Mr Nicholson added: ''The helicopter is being held in position but no one has been able to board it yet.
''Once the helicopter has been loaded on to the vessel it can be searched.
''It may be that a body is recovered on the helicopter.''
He praised the efforts of the rescue agencies involved.
''I think it's been a very long night and I think the crew have been tremendous.''
Scotland's First Minister, Alex Salmond, paid tribute to all those involved in the rescue effort.
He said: ''Our thoughts at this difficult time are with the families, friends and colleagues of those who lost their lives in this tragic incident. We also hope that those who were injured can make a full and speedy recovery.
''I would like to pay a massive tribute to all of those brave and hard-working individuals involved in the rescue effort and in treating the casualties when they were brought ashore.''
A full investigation is already taking place, he added.
He said in a statement: ''It is still too early to know what caused this terrible tragedy, but a full investigation by the relevant authorities is already under way.
''The Scottish Government is in regular contact with all the agencies who have been involved in this rescue and recovery operation through our Resilience process.''
Pat Rafferty, Scottish secretary of the Unite union, said: ''Our thoughts are with the deceased and their families. No-one should ever go to work and not come back safely to their family and friends. This is an absolute tragedy.
''This is the fifth major incident in the last four years involving Super Puma helicopters in the UK offshore industry and the second resulting in fatalities. It's unacceptable and it can't go on.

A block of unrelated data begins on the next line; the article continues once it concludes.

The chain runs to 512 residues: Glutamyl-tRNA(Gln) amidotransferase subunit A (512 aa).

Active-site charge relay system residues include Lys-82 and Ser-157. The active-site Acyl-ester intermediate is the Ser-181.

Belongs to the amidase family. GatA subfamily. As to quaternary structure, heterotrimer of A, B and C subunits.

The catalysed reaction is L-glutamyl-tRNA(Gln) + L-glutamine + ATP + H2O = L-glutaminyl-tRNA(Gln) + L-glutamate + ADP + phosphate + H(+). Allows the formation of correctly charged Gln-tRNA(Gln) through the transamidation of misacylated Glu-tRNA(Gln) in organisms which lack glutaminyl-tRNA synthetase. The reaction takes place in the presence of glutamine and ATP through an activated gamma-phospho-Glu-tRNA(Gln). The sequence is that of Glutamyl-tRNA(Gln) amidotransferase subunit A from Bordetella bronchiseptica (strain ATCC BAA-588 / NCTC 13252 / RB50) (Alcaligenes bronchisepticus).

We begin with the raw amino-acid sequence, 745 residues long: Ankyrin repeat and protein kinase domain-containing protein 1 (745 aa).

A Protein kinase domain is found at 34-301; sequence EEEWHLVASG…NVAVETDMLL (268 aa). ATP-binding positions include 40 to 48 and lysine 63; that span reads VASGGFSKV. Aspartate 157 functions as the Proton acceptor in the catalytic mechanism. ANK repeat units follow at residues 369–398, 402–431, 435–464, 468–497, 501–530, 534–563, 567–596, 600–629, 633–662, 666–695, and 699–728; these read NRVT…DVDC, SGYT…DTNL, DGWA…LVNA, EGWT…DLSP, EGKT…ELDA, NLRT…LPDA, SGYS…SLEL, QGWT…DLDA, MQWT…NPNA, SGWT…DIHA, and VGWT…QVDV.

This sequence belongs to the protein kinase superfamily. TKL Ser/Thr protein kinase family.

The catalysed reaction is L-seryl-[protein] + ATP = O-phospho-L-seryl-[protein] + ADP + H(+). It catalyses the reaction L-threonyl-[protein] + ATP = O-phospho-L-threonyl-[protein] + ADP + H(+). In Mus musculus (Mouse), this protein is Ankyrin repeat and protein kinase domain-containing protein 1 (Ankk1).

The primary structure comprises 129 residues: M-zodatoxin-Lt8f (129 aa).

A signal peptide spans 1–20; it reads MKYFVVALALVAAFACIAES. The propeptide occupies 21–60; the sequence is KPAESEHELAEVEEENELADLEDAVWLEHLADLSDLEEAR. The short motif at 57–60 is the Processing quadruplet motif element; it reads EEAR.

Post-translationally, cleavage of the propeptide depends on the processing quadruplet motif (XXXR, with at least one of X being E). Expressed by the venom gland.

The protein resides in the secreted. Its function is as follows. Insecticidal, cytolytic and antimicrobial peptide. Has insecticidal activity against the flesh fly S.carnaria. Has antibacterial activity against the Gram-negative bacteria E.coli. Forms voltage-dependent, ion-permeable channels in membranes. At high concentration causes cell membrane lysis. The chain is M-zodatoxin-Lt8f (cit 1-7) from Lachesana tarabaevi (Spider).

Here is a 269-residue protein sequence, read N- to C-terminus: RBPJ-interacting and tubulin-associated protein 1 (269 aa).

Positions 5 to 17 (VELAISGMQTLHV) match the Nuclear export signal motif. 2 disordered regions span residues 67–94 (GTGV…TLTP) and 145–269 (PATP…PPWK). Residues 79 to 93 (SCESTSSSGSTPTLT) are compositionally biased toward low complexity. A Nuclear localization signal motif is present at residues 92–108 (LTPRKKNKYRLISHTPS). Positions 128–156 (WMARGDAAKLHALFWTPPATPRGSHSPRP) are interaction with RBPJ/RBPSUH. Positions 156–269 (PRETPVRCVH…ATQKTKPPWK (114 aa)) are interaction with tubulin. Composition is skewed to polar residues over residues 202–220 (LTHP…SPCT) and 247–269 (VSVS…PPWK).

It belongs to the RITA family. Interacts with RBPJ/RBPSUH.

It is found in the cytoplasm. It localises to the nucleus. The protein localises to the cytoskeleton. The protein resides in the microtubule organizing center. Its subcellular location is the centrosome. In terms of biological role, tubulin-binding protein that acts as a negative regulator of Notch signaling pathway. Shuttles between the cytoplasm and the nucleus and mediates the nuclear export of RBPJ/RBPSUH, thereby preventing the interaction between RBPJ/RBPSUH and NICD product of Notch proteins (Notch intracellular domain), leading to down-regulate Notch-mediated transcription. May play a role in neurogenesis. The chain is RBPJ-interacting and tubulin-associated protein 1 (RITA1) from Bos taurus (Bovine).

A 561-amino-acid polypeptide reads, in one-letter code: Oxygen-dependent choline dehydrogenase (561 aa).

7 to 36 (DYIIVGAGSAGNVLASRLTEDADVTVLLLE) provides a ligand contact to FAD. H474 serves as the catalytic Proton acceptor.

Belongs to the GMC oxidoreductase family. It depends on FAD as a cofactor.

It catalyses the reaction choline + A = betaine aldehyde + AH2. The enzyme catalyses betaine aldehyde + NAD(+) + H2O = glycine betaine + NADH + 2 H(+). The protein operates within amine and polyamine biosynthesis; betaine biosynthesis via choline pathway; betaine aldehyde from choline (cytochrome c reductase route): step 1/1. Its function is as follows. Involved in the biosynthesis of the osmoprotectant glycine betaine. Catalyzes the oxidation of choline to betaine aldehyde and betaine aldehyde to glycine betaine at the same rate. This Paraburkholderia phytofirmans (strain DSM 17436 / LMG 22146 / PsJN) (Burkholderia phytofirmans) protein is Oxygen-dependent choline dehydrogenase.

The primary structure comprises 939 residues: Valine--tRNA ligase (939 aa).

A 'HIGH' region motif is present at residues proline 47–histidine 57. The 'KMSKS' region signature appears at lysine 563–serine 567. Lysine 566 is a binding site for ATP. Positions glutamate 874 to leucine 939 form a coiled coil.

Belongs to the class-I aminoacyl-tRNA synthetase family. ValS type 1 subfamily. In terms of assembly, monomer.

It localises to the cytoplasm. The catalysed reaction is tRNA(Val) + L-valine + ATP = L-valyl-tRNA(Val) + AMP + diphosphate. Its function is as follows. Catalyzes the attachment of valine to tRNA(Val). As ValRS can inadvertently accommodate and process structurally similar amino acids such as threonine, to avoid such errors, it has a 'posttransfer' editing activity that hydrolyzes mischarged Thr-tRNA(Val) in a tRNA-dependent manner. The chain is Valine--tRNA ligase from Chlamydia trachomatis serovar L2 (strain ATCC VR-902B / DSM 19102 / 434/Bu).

''A full investigation must now take place and the industry's helicopter operators must use every means at their disposal to demonstrate that its fleet is fit for purpose.''
An RNLI spokesman said two of the bodies were recovered by an RNLI lifeboat crew from Lerwick, Shetland.
One of their lifeboats was also involved in reclaiming wreckage from the scene.
The coastguard previously believed 15 people had been rescued in the aftermath of the incident, but that figure was revised to 14 today.
Earlier, the rescue team, involving the various agencies, managed to move the helicopter to a more accessible position where it could be searched for missing people.
The helicopter, flown by two crew members, was carrying 16 passengers from the oil rig to the island when it ditched.
One of the men rescued, Sam Smith, described how the helicopter suddenly lost power and there was ''no time to brace'', it has been reported.
His mother Amanda Smith told Sky News: ''He said (the helicopter) seemed to lose power and there was no time to brace - they just dropped into the sea.
''He was by the window so he was able to escape that way as it rolled over.
''He said he had come off better than a lot of people, were his words.
''It doesn't seem real.''
The coastguard said the helicopter's life rafts were found empty and some wreckage from the aircraft had started to wash up at the southern end of Sumburgh.
The helicopter's operator CHC, said it was flying for oil company Total and that the aircraft lost communication as it approached the airport on the southern tip of Shetland's main island.
Mark Abbey, regional director of the western North Sea for CHC Helicopter, said: ''CHC is deeply saddened and shocked by this tragic accident. Our passengers and our people are always our priority and we are concentrating our efforts on supporting all those involved and their families.
''We would like to thank and praise the emergency services and all organisations involved in the rescue and recovery operation.
''A full investigation into the cause of the incident will, of course, be carried out in conjunction with the Air Accident Investigation Branch and CHC will co-operate fully with all relevant bodies.''
Investigators from the Air Accidents Investigation Branch have been at the scene.